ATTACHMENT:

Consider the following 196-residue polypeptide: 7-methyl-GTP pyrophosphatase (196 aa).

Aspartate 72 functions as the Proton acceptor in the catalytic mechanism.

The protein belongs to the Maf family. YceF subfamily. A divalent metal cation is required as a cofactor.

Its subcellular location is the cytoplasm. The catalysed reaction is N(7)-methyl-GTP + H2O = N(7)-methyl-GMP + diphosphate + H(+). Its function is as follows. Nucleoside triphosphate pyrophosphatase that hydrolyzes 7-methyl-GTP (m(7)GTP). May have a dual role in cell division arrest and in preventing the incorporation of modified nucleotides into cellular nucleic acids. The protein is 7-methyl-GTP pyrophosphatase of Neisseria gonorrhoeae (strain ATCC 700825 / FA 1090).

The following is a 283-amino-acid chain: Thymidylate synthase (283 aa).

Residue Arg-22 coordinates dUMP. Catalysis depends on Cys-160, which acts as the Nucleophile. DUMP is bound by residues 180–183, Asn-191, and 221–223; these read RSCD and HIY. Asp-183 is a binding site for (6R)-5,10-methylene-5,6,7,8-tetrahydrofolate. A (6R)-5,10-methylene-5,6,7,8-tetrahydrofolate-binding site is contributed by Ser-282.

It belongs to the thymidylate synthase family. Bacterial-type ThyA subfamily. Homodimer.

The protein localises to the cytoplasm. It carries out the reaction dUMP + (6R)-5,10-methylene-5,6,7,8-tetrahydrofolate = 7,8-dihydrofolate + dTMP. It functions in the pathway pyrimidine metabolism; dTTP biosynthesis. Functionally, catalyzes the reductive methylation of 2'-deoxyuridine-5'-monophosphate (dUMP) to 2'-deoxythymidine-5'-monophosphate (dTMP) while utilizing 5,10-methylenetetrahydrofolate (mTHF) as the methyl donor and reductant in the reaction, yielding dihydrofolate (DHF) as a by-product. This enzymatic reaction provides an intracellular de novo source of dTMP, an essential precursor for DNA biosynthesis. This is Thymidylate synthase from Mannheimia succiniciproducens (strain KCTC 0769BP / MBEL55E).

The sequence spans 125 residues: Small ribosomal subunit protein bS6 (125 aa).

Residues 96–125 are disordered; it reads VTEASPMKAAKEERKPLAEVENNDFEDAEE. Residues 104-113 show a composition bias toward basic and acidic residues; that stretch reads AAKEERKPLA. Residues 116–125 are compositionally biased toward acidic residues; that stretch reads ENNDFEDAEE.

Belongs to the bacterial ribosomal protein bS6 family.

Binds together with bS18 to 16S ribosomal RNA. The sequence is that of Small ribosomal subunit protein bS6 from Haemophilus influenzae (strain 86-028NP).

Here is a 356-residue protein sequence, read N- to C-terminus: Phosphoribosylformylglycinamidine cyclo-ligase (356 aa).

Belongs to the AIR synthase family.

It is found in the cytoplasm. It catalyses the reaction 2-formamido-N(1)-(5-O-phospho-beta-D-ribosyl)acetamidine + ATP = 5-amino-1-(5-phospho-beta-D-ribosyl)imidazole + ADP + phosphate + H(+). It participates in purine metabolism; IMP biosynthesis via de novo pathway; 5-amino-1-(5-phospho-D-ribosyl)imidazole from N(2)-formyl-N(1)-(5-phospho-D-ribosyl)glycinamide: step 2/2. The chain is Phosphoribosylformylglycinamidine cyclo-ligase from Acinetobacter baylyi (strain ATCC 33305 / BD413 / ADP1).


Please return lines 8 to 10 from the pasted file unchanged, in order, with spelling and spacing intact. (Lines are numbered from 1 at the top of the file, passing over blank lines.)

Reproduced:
The protein localises to the cytoplasm. It carries out the reaction dUMP + (6R)-5,10-methylene-5,6,7,8-tetrahydrofolate = 7,8-dihydrofolate + dTMP. It functions in the pathway pyrimidine metabolism; dTTP biosynthesis. Functionally, catalyzes the reductive methylation of 2'-deoxyuridine-5'-monophosphate (dUMP) to 2'-deoxythymidine-5'-monophosphate (dTMP) while utilizing 5,10-methylenetetrahydrofolate (mTHF) as the methyl donor and reductant in the reaction, yielding dihydrofolate (DHF) as a by-product. This enzymatic reaction provides an intracellular de novo source of dTMP, an essential precursor for DNA biosynthesis. This is Thymidylate synthase from Mannheimia succiniciproducens (strain KCTC 0769BP / MBEL55E).

The sequence spans 125 residues: Small ribosomal subunit protein bS6 (125 aa).

Residues 96–125 are disordered; it reads VTEASPMKAAKEERKPLAEVENNDFEDAEE. Residues 104-113 show a composition bias toward basic and acidic residues; that stretch reads AAKEERKPLA. Residues 116–125 are compositionally biased toward acidic residues; that stretch reads ENNDFEDAEE.